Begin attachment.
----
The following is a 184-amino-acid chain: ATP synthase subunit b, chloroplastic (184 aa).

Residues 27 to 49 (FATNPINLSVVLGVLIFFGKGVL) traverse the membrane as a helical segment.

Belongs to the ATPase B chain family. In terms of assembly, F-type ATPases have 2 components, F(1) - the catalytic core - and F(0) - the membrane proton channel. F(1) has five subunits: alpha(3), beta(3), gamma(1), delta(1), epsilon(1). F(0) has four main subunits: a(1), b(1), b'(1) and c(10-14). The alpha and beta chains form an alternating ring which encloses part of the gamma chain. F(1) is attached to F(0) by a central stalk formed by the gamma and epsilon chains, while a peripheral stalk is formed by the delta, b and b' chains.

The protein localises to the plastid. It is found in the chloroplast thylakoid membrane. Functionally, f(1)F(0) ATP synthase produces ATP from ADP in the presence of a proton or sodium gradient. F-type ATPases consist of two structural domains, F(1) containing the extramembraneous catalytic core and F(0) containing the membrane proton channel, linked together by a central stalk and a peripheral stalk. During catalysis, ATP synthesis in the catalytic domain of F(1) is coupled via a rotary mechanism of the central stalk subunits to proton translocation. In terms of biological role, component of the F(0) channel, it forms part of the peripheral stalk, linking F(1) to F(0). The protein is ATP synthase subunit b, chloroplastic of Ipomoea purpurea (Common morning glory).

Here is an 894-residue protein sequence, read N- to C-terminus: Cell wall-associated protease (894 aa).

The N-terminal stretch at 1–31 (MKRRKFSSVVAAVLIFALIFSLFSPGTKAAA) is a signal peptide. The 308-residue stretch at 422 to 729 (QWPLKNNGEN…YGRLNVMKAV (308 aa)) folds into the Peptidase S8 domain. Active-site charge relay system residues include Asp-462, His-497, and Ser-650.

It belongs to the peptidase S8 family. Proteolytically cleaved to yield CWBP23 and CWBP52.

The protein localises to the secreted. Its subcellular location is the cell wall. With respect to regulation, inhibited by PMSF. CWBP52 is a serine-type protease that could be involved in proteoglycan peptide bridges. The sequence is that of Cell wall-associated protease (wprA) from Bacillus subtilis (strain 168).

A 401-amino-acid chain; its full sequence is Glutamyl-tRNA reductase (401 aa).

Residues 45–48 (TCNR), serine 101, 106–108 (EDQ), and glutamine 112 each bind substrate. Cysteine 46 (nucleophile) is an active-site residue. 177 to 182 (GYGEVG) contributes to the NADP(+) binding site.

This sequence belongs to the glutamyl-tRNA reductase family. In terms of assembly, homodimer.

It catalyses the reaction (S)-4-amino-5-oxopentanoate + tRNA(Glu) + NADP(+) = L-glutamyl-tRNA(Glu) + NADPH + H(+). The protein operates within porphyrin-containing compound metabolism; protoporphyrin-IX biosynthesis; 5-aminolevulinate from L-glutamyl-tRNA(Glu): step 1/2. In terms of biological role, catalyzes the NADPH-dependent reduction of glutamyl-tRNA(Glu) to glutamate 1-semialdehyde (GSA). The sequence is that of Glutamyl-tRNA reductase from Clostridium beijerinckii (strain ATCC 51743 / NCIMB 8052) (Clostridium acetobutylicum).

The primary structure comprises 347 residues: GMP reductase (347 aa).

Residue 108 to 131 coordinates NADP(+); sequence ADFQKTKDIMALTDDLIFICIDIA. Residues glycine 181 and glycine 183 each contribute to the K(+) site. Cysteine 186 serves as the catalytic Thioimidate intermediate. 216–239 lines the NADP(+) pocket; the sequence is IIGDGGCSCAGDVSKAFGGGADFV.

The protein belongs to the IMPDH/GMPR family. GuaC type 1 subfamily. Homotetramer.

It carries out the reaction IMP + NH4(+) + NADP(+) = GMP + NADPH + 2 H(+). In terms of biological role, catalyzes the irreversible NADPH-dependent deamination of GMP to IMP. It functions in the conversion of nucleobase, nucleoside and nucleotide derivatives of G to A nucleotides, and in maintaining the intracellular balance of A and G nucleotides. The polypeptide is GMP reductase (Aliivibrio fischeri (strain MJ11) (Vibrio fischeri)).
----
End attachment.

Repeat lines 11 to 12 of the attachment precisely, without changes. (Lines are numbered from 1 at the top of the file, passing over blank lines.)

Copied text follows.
This sequence belongs to the glutamyl-tRNA reductase family. In terms of assembly, homodimer.

It catalyses the reaction (S)-4-amino-5-oxopentanoate + tRNA(Glu) + NADP(+) = L-glutamyl-tRNA(Glu) + NADPH + H(+). The protein operates within porphyrin-containing compound metabolism; protoporphyrin-IX biosynthesis; 5-aminolevulinate from L-glutamyl-tRNA(Glu): step 1/2. In terms of biological role, catalyzes the NADPH-dependent reduction of glutamyl-tRNA(Glu) to glutamate 1-semialdehyde (GSA). The sequence is that of Glutamyl-tRNA reductase from Clostridium beijerinckii (strain ATCC 51743 / NCIMB 8052) (Clostridium acetobutylicum).